5 Things Teachers Need to Know About Teens, and Drugs and Alcohol
It can be hard speaking to teens about drugs and alcohol in a way that isn’t met with eyes roles. It’s even harder as a teacher to understand when it’s your place to speak up. Educators play a huge role in developing teenage students. We can also play a pivotal role in helping these teens stay drug and alcohol-free. Since the world of drugs and alcohol in this country is shifting by the day, we thought we would offer a few tips. In conclusion, here are 5 things teachers need to know about teens, drugs, alcohol, and how you can make a difference.
1. The Drug and Alcohol Landscape Is Always Changing
The drugs available to teens today are stronger, and much more accessible than they were a few decades ago. In most cases, the drugs being used today are several times more potent than those that were being used 30 years ago. Compile that with the recent wave of recreational marijuana legalization across the country, and that has only added to the complexity of the situation. Most noteworthy, is that heroin and prescription drug abuse among teens has been on the rise for several years now. We officially have an opioid epidemic sweeping this country.
2. Drugs and Alcohol Don’t Discriminate
It’s easy to miss the drug or alcohol problems that a student may be struggling with. We can assume that good students can’t possibly be abusing drugs and/or alcohol. In reality, it’s just not that simple. Drug and alcohol abuse doesn’t discriminate and it can’t be predicted based on an individual’s background, income level, family success, or race.
3. Talk About Prevention Early and Often
Due to the ease of consuming digital content via mobile device technology, kids are developing positive ideas about drugs and alcohol at early ages. Especially through access to adult music and television shows. This is definitely one of the 5 things teachers need to know. It is critical that educators begin having preventative conversations with their students before they get to middle school age. Understand that this is not a one-and-done type of conversation. Education should be ongoing because teens will face pressures throughout the rest of their adolescent journey. Research encourages engaging with teens in regular ongoing talks about the dangers of drugs and alcohol. It can reduce the chance of them abusing drugs and/or alcohol by more than 40% (The National Center on Addiction and Substance Abuse, 2011).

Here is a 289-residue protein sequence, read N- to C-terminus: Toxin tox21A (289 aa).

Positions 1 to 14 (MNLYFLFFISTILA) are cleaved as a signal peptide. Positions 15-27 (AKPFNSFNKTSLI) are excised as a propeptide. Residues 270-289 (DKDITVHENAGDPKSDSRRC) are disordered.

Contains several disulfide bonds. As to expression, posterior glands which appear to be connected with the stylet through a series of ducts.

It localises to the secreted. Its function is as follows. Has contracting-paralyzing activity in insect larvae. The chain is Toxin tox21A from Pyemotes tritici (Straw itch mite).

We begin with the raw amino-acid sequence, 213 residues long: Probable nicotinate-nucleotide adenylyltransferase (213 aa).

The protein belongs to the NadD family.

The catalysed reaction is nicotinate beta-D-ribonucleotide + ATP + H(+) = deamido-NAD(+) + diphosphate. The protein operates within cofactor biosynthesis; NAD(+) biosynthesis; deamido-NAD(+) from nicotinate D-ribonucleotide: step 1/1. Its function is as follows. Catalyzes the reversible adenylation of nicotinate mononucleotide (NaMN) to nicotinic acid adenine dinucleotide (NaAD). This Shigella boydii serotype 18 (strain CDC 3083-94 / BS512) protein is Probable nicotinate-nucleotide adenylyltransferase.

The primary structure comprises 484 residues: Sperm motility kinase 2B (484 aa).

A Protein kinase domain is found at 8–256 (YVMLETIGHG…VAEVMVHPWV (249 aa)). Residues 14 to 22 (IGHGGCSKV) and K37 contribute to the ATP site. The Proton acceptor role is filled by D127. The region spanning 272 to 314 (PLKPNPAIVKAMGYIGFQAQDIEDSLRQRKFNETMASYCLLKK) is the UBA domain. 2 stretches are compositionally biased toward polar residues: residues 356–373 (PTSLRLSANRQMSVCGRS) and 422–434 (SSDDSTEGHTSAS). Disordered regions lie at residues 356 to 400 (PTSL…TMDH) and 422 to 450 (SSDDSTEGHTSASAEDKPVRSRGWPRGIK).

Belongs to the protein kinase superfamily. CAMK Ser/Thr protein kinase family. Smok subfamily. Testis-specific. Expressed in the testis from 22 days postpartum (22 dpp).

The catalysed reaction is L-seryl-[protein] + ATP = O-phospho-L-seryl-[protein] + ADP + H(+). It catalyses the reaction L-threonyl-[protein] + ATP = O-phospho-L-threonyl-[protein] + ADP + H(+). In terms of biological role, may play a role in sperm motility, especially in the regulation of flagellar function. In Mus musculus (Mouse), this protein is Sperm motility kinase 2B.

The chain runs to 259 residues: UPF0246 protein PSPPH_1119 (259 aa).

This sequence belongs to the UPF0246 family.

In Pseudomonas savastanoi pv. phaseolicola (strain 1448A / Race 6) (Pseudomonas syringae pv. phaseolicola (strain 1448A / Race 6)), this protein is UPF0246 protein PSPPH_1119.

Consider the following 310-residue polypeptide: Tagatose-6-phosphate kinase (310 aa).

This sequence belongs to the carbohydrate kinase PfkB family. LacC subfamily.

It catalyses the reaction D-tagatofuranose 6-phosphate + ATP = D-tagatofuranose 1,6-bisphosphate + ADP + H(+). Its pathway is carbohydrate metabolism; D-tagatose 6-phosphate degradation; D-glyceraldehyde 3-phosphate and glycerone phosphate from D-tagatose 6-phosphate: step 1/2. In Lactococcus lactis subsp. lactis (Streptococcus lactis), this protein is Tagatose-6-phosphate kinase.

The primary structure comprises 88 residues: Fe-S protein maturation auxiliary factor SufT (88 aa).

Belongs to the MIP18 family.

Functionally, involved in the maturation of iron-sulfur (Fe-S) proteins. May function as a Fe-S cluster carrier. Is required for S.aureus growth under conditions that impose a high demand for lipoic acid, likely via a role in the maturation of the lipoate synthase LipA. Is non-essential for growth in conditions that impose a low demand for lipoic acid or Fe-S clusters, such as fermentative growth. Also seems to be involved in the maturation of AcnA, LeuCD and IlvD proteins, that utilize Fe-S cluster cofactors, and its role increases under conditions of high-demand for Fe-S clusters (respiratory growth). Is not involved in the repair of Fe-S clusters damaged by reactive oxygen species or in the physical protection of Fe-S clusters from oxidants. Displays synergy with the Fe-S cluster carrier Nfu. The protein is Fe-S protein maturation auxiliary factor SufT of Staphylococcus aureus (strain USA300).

4. Educate, Don’t Judge
In the past, educational programs geared towards teens primarily focused on the moral and legal consequences of their drug and alcohol use. However, arguments about how drugs will ruin their lives, or how they’ll end up in jail for smoking pot, just don’t resonate and are more likely to be ignored than received by today’s teens. We should focus our efforts on teaching the science behind drug and alcohol abuse. We need to talk to teens about the lasting impact that drugs and alcohol can have on their ability to learn, and the effects that it has on their developing bodies.
5. A Little Bit of Effort Can Make A BIG Difference
If you see something, say something. It’s important that as a teacher, you are not afraid to share your concerns because it can mean life or death. Your role as an educator is to listen, inform, and provide a good example for your students to follow. Creating and/or sponsoring after school programs and clubs are a great way to help. It’s a great way for your teen students to find healthy alternatives to wasting time abusing drugs and/or alcohol.